Journal of Management Information Systems

Volume 14 Number 2 1997 pp. 103-131

Exploring the Difficulties of Learning Object-Oriented Techniques

Sheetz, Steven D, Irwin, Gretchen, Tegarden, David P, Nelson, H James, and Monarchi, David E

ABSTRACT: Object-oriented (OO) analysis, design, and programming techniques have emerged as potential solutions to the software crisis. However, learning OO techniques can be a difficult process. This study investigates students' perceptions of the difficulties in learning and using OO techniques. Two groups of students who had recently completed a sixteen-week course on OO systems development participated in the study. Cognitive mapping techniques implemented with group support system (GSS) technology were used to gather information on the students' perceptions. The groups used the GSS to identify what was difficult about learning and using OO techniques, classify these concepts into categories, rank the relative importance of each category, and determine the relationships among the categories. Importance rankings of the categories show that learning basic object concepts was most important to and most difficult for the students, followed by design issues, and programming techniques. Composite cognitive maps of the shared perceptions of group members suggest that educators and industry trainers can reduce the difficulties of learning OO concepts by teaching simplified methodologies and controlling difficulties of the programming environment.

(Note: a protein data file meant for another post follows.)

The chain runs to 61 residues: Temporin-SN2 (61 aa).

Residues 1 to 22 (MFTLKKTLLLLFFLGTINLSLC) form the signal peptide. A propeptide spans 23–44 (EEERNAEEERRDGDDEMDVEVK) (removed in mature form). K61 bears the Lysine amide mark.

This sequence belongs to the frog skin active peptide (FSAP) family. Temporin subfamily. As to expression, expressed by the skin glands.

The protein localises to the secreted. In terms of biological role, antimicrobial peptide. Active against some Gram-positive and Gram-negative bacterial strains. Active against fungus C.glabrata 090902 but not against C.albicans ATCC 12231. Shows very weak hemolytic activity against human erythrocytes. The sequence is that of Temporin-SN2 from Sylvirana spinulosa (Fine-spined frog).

Key words and phrases: cognitive mapping, group support systems, learning, object-oriented systems